I knew my father had planted the Japanese bitter orange as an ornamental specimen. It has shiny smooth green leaves and small fragrant white flowers in spring and early summer that stand out against the dark green yew hedge. It also sports the most vicious looking thorns a couple of inches long!

But I’d never really noticed the small orange fruit. I picked some of them and left them to settle in the kitchen while I wondered what to do with them.

Two weeks later – after Christmas – my friend Steve, came to stay again and pruned the apple and pear trees as well as the quince.

I cut back the gooseberries and redcurrants which were overgrown and tangled in the centre of the bushes to give them some air and to stop disease from creeping in.

The blackcurrants will have a third of their branches taken out when I harvest the fruit in summer.

And the Damson and Victoria plum trees will be pruned in the early spring or summer after the risk of silver leaf disease is over.

“Prune in June,” says Steve!

I’ve also coppiced the hazel tree – which really was overgrown and shading some of the vegetable beds. I cut the whole lot down to the base of the main trunk.

It should send up new growth which will make new hazel poles for use as supports. The twigs I will use as pea sticks.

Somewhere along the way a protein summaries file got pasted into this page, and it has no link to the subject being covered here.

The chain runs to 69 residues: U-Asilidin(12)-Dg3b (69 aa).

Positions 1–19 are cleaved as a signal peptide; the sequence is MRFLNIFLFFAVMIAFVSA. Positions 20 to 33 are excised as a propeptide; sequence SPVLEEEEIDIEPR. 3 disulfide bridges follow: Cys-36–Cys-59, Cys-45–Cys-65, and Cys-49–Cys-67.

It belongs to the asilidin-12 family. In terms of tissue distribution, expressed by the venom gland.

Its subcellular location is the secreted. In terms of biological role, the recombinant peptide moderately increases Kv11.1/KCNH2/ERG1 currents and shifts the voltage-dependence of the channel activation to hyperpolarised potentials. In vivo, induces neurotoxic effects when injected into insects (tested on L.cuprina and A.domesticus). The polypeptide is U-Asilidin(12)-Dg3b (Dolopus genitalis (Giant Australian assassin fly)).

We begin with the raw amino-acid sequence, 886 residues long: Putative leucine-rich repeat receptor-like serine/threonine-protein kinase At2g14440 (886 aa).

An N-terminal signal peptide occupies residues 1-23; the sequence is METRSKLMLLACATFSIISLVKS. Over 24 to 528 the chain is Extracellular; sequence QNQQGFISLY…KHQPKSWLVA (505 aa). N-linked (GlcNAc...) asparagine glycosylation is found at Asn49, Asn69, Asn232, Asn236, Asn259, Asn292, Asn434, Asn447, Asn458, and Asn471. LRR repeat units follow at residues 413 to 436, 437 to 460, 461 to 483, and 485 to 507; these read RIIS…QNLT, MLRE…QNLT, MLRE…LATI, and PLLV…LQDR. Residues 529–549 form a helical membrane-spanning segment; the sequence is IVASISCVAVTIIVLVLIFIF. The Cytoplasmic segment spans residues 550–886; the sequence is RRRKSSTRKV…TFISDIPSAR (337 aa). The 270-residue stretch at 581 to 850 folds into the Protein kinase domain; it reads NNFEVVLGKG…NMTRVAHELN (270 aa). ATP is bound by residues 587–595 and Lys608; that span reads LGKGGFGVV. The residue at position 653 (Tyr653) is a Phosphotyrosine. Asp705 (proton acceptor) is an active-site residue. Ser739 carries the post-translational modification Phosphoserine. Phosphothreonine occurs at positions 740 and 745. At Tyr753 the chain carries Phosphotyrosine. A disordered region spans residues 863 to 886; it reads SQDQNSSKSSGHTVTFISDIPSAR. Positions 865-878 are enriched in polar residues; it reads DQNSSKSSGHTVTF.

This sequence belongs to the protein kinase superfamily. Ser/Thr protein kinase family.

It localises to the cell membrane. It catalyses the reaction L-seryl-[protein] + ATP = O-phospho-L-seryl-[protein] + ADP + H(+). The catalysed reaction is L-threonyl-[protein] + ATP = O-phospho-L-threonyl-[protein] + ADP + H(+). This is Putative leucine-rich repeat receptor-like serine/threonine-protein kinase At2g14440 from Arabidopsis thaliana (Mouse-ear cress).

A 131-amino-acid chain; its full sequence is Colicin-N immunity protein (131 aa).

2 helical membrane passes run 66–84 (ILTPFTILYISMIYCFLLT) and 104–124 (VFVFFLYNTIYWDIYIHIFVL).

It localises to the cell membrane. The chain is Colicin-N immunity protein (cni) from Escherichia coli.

I also turned the compost heap, forking a lot of the main pile into two black plastic dalek style bins – it’s breaking down nicely and should be ready for the new growing season in a couple of months time.

In other news: We are still able to pick salad including lettuce and curly endive growing under thick fleece, as well as parsley and chrysanthemum greens and stridolo – an Italian herb. I brined some oriental mustard leaves recently which are very tasty – and pungently hot!

Leeks have been great in soup and raw grated beetroot has been a refreshing salad with sliced orange and half moons of red onion dressed in red wine vinegar and olive oil.

As well as cooking together – Steve produced some amazing meals. I’ll post three recipes of his – using the ruby chard you can see below – next time.